RESOURCE Generation’s (Resgen’s) hopes of closing funding for its Boikarabelo project in South Africa’s Limpopo province were dealt another blow after one of the key lenders said it was re-assessing its policy regarding thermal coal investments.
Said Resgen in a quarterly update: “At a meeting held on 27 July, the board received an updated from the lender’s deal team. It is understood that the credit submission is complete and has the support of the lender’s deal team, although it is yet to be tabled for credit approval”.
However, there was potentially bad news.
“The company has been informed that the delay now relates to a broad-based internal review of the lender’s organisation’s ESG [environmental, social and governance] investment criteria,” it said, adding that it hoped to meet with the lending during the next two weeks. A contingency plan would also be developed.
There are three lenders to the R6bn project which requires R4bn for completion. One is the Industrial Development Corporation (IDC), a state-owned development bank, which is supportive of the project on the grounds of its developmental mandate. One of the other lenders is also wary of Resgen’s ability to attract working capital finance of some R650m to support it during the project’s 36 month ramp-up period.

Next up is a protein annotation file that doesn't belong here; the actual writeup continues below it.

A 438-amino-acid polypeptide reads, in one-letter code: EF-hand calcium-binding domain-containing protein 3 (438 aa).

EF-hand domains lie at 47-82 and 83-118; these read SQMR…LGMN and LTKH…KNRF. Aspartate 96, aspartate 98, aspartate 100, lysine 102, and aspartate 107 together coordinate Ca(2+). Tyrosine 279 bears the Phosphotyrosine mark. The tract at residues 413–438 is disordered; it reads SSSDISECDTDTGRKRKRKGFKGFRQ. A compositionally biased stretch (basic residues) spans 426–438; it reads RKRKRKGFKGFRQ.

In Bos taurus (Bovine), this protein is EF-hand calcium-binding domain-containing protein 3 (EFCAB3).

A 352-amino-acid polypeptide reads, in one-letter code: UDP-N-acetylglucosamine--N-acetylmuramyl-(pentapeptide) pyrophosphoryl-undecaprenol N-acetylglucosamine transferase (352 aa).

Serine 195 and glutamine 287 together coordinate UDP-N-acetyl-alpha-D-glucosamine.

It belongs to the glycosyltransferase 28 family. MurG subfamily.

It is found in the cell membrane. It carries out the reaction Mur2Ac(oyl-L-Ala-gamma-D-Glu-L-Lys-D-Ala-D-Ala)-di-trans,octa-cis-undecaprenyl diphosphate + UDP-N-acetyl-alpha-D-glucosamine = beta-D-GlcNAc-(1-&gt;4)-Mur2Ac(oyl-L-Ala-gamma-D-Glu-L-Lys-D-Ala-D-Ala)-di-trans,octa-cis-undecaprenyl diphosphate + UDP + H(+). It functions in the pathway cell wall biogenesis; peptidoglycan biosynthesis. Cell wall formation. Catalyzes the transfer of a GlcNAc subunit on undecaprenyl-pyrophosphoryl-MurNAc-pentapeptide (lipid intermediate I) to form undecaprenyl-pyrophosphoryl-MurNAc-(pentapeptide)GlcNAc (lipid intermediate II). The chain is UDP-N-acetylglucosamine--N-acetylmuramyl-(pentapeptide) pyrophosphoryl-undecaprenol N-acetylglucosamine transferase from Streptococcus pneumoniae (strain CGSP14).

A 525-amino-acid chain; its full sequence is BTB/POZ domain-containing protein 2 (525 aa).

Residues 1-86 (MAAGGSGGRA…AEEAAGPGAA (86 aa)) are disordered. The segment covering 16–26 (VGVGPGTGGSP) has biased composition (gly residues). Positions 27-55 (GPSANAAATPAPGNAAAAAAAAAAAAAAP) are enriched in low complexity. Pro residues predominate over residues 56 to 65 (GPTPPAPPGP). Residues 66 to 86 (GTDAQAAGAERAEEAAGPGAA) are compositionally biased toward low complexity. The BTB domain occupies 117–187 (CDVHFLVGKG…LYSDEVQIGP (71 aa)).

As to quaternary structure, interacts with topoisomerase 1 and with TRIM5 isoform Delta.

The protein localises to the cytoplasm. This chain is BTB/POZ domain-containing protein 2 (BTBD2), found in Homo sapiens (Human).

But it is the third lender that is threatening to put the project at risk. “At this time, the board believes that is not prudent to set a timetable for final credit approvals and will keep the market informed in accordance with its continuous disclosure obligations,” it said.
Banking and investment institutions, as well as companies, have increasingly turned against investing in thermal coal projects. Anglo American said recently it was not planning on investing in new thermal coal mines beyond a seven year horizon whilst South32 is currently assessing its options ahead of selling down its South African thermal coal mines.
In June, Royal Bank of Scotland added its name the growing number of banks that want to reduce their exposure to coal mining, saying that it would not directly finance thermal coal plants or mining companies that generate more than 40% of their revenue from coal.
This followed a similar decision in April by HSBC in which it stopped funding new coal power plants, oil sands and arctic drilling. ING and BNP Paribas have made likewise investment decisions.
Resgen has been involved in an almighty struggle attempting to get Boikarabelo construction on the road, a project that is scoped to produce six million tonnes of thermal coal a year in its first phase.
One of the other headwinds has been Singaporean commodities trader, Noble Group, which is trying to push through a recapitalisation plan, a version of which was opposed by one of its own shareholders.
Noble holds a 13.7% equity stake in Resgen and is bankrolling the company while it attempts to raise the funds required to build the mine. On December 7, Resgen said it had a signed a further extension of the ‘facility agreement’ with Noble Group to borrow an additional $3.8m. This brought the total amount made available by Noble Group to Resgen to some $32.2m.